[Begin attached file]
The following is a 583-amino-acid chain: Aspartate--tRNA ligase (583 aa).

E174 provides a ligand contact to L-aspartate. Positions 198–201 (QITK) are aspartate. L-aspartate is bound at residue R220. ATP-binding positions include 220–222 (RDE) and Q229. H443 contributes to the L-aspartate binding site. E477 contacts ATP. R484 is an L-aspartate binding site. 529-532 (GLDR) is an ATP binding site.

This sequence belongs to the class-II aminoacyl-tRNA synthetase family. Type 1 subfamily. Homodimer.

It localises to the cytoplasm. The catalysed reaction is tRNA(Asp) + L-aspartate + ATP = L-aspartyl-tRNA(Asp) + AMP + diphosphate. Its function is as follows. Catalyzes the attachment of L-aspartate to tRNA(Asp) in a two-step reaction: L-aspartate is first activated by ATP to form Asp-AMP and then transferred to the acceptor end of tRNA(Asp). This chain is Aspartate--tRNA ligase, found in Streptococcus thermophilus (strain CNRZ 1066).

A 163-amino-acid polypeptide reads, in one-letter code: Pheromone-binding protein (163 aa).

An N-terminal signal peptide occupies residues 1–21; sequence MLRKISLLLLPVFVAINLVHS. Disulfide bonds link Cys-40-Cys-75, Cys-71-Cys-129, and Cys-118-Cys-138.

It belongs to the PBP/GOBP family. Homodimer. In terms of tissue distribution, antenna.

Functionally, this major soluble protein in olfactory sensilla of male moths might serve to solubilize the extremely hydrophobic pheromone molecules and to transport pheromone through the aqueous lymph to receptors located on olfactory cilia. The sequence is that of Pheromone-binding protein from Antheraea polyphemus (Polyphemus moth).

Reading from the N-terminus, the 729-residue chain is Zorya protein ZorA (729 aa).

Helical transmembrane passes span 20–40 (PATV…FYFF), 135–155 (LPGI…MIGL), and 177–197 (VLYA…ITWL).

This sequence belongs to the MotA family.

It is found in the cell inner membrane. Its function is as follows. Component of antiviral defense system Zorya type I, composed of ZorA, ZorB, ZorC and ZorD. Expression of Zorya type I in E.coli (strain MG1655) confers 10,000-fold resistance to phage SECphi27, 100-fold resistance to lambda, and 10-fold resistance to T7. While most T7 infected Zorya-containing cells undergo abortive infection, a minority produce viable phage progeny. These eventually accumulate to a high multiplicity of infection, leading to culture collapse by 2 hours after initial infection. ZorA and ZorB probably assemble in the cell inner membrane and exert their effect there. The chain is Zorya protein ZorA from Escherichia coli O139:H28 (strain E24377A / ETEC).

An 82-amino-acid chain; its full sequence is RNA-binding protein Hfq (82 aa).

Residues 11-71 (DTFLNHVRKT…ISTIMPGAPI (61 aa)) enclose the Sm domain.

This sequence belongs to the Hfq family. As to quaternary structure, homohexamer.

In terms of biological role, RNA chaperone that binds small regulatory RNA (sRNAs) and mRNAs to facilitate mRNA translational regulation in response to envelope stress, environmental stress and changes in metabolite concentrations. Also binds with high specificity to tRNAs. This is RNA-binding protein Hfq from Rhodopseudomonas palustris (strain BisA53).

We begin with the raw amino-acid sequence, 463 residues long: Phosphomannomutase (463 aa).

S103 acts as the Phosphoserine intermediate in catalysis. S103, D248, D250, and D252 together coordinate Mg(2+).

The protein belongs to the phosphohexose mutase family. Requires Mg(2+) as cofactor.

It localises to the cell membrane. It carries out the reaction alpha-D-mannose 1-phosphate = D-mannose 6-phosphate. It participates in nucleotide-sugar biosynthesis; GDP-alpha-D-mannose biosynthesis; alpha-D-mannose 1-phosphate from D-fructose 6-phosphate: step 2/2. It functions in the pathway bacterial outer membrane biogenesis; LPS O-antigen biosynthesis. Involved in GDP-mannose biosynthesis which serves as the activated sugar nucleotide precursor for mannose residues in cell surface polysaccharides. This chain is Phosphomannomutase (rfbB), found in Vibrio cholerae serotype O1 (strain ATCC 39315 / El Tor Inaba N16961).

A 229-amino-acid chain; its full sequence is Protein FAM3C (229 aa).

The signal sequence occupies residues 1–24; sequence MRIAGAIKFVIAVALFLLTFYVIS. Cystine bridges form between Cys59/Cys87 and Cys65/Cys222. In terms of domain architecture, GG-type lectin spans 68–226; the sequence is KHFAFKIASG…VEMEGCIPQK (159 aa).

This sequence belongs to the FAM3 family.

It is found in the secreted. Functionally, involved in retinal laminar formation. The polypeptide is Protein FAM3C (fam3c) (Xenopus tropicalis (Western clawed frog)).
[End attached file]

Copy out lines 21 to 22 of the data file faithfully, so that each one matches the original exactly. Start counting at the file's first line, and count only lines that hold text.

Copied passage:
A 229-amino-acid chain; its full sequence is Protein FAM3C (229 aa).

The signal sequence occupies residues 1–24; sequence MRIAGAIKFVIAVALFLLTFYVIS. Cystine bridges form between Cys59/Cys87 and Cys65/Cys222. In terms of domain architecture, GG-type lectin spans 68–226; the sequence is KHFAFKIASG…VEMEGCIPQK (159 aa).